A well-known cure for any ailing cow was picked up by Alexander Carmichael from John Cameron (1805–1889) in Borve, Barra. This practice, it seems, would have been widespread throughout the Highlands and Islands as well as in other parts of Scotland. Such a method was usually referred to traditionally as uisge-airgid and the silver agent was used for its apotropaic qualities in order to avert the evil-eye or droch-shùil (usually the agency to have caused the cow to fall into ill-health in the first place):
Cattle Cure – An old dairy
maid request[ed] John Cameron
Borve to go to a tobar fior
uisg nach tra'adh [traghadh] or to a
stream forming a march &
to take home water from that –
To go ere sun rise or sun
set with an eye of man
or woman to see Place
silver in the dish & sprinkle
this 3 times on the cow.
The remarkable ability of people to remember such folk-cures is demonstrated by the following example which was taken down in Easter Ross by Prof. Seosamh Watson some three decades ago:
Bha bobhla mor fiodh aca agus bhitheadh leth-chrun anns am bobhla agus, reist, bhitheadh sia sgilling anns am bobhla agus bonnan tì sgilling anns am bobhla. Bheireadh iad sin dut a dh'ol agus nan fhastadh an t-airgead ri toin am bobhla se buidsidheachd a bha ann, buidsidheachd. Nan fhastadh an t-airgead gu toin am bobhla bhitheadh fhios aca, reist, gur buidsidheachd bha deis dut. A bheil thu tuigeil? Agus nis, rachadh e tron aite.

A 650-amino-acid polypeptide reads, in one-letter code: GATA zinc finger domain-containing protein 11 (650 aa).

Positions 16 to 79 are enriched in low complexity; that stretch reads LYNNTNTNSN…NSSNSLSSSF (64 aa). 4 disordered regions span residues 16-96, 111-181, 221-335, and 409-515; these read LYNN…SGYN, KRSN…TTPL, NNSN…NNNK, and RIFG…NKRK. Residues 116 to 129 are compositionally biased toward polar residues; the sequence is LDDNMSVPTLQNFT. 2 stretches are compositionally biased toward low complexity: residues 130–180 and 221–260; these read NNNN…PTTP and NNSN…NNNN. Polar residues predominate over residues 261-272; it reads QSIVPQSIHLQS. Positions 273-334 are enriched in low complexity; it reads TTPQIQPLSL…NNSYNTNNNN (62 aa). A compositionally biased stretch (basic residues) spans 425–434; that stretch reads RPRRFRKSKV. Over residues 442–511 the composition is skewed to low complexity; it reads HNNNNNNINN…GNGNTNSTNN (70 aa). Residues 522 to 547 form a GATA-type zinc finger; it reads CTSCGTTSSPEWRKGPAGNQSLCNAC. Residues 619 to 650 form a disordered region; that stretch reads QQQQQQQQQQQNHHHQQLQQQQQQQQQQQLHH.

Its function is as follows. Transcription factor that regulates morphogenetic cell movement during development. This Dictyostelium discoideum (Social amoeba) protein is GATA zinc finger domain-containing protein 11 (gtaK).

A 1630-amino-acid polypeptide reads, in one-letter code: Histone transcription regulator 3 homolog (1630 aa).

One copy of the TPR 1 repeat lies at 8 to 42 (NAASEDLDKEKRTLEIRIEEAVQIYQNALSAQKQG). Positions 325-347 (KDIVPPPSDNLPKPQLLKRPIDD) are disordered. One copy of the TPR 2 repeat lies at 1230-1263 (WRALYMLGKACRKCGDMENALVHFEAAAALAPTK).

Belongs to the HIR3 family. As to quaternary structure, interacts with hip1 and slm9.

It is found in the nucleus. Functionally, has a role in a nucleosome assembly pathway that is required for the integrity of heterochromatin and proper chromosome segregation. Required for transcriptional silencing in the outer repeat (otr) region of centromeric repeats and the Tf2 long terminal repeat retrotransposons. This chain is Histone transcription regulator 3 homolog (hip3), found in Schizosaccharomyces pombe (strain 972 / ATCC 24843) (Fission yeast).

This above narrative is given in translation as follows:
They had a big wooden bowl and there would be a half-crown in the bowl and then there would be sixpence in the bowl and a little threepenny piece in the bowl. They would give you that to drink and if the money stuck to the bottom of the bowl it would be witchcraft, witchcraft. If the money stuck to the bottom of the bowl then that witchcraft had been done on you. Do you see? Now that news would go trough the locality.
CW90, f. 59v.
Watson, Seosamh, ‘Saoghal Bana-Mharaiche: Oral Accounts of Life in an Easter Ross Community’ (Part II), Béaloideas, vol. 72 (2004), pp. 99–218.
Image: Silver Water.